Safety accolade for Air New Zealand
A European group of airline safety enthusiasts has declared Air New Zealand the second-safest airline in the world, behind Finland's national carrier Finnair.
The Germany-based Jet Airliner Crash Data Evaluation Center, or JACDEC, calculates its annual rankings based on aircraft loss accidents and serious incidents where an accident nearly occurred over the past 30 years.
The resulting Safety Index relates the accidents to the revenue per passenger kilometre [RPK] performed by the airline over the same time.
None of the top nine ranked airlines had lost an aircraft or had a fatality during the 30-year period, but many had also not been active for the full 30 years.
Cathay Pacific ranked third, followed by Emirates and then Etihad Airways which was only established in 2003.
Qantas ranked 13th despite a similarly clean aircraft loss record since 1983. However, JACDEC director Jan Richter said Qantas had experienced multiple incidents where a serious accident had nearly occurred in recent years.
"While in the recent years Qantas experienced multiple of these type of incidents, Air New Zealand and Finnair remained mostly free of them," Richter said.
JACDEC had not published its data on the so-called serious incidents, which Richter said had less of a weighting on the Safety Index than aircraft loss accidents and fatalities.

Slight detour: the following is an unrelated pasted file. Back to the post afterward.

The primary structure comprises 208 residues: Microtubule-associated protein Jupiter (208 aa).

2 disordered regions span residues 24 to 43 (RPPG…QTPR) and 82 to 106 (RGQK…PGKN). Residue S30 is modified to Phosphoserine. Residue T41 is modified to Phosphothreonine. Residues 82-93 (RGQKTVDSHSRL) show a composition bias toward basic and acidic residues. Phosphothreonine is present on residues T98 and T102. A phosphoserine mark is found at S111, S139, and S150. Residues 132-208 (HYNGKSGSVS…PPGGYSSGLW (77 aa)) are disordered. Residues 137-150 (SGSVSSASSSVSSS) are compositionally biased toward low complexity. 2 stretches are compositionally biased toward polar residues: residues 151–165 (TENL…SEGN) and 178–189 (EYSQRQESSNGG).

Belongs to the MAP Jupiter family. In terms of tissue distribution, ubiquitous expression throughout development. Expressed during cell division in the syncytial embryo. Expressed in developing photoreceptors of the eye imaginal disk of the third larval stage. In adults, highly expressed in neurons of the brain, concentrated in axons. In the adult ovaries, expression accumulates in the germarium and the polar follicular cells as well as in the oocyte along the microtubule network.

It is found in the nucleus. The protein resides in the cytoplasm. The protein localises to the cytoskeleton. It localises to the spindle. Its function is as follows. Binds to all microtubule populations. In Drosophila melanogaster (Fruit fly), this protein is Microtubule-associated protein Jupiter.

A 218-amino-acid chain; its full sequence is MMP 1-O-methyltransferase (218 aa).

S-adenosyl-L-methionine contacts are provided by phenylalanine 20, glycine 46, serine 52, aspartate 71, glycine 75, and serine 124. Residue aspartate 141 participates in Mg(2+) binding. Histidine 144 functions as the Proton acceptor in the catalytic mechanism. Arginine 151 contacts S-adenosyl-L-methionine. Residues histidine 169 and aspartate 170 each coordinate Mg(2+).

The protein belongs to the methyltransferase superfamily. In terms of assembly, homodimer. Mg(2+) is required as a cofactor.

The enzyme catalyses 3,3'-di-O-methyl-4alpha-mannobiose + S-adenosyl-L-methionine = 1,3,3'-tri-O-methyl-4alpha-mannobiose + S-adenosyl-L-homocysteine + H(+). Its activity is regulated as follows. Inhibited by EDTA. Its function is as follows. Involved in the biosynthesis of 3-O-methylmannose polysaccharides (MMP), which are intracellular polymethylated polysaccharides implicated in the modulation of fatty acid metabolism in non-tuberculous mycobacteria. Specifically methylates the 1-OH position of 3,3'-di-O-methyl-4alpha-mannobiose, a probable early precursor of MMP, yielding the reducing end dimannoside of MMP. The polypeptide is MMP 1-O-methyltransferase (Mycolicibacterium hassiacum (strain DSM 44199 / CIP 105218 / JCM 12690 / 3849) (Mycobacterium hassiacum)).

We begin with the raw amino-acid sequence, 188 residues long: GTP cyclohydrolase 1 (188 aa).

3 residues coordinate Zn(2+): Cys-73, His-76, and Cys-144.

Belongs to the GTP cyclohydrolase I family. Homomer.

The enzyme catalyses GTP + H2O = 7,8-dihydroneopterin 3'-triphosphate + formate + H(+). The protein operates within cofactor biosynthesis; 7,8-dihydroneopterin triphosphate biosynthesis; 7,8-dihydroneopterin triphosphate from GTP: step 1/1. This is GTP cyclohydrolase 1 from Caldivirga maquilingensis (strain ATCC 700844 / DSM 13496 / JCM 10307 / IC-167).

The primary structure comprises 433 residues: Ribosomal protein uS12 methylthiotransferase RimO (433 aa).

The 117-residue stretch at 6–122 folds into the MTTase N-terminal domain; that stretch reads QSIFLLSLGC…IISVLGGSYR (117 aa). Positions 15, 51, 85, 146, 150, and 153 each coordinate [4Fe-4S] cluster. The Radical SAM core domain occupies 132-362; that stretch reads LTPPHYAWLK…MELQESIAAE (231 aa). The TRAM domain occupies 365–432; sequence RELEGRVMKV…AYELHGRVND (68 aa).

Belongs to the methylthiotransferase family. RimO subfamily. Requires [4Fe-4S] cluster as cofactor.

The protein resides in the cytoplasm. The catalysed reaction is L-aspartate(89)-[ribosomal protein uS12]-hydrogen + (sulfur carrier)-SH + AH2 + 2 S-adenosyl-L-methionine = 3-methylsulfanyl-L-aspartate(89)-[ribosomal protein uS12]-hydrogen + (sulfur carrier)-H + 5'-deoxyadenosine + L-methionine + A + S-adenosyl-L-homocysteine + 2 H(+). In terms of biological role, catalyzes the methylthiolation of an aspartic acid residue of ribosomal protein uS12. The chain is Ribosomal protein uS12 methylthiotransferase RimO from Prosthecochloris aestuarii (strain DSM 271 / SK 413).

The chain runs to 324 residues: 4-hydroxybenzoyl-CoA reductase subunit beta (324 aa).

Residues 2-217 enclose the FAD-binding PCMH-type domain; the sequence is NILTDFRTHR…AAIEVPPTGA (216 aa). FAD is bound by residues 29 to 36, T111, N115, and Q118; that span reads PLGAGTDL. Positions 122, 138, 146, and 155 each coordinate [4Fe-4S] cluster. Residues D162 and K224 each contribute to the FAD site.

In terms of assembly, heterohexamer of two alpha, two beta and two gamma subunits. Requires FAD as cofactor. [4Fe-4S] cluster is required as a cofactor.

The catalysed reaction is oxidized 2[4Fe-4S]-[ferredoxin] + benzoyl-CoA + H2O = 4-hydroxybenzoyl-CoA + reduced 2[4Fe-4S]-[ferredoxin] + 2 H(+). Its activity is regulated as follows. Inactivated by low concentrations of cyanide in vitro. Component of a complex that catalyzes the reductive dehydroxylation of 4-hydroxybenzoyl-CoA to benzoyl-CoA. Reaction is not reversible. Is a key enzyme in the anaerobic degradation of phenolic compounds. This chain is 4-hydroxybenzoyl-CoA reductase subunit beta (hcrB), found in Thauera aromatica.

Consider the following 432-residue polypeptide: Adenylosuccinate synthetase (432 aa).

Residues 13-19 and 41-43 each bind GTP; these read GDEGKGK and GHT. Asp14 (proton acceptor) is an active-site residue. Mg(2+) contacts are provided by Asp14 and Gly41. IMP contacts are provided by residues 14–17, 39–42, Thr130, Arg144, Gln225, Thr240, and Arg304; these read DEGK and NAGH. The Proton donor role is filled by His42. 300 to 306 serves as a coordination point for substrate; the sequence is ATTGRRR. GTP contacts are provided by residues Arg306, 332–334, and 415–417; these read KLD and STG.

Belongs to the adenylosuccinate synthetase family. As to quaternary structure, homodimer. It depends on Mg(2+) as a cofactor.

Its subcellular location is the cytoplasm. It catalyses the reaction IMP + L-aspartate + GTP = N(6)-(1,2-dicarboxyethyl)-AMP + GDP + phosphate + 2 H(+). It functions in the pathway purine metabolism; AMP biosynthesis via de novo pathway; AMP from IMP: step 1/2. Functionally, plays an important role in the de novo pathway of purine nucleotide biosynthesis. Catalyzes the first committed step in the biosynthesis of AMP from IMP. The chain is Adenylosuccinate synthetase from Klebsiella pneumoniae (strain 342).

Air New Zealand's chief flight operations and safety officer, David Morgan, said the recognition was testament to the airline's dedication to maintaining a strong safety culture.
"Safety is paramount and non-negotiable at Air New Zealand," Morgan said.
"We have worked hard as an airline to create a safety culture which has been embraced by more than 10,000 employees and it's very pleasing to have been recognised by an external agency."
The index data does not go as far back as New Zealand's worst airline disaster in 1979 when Air New Zealand flight TE901 crashed into Antarctica's Mount Erebus killing 257 passengers and crew.
It also leaves out the loss of three pilots, three engineers and an aviation inspector when an Air New Zealand Airbus A320 plunged into the Mediterranean Sea in November 2008 on a test flight before rejoining the airline's commercial fleet.
China Airlines comes in at 60th place in the rankings with eight aircraft losses and 755 deaths since 1983, including the death of 264 passengers and crew during a crash on landing at Japan's Nagoya Airport in 1994.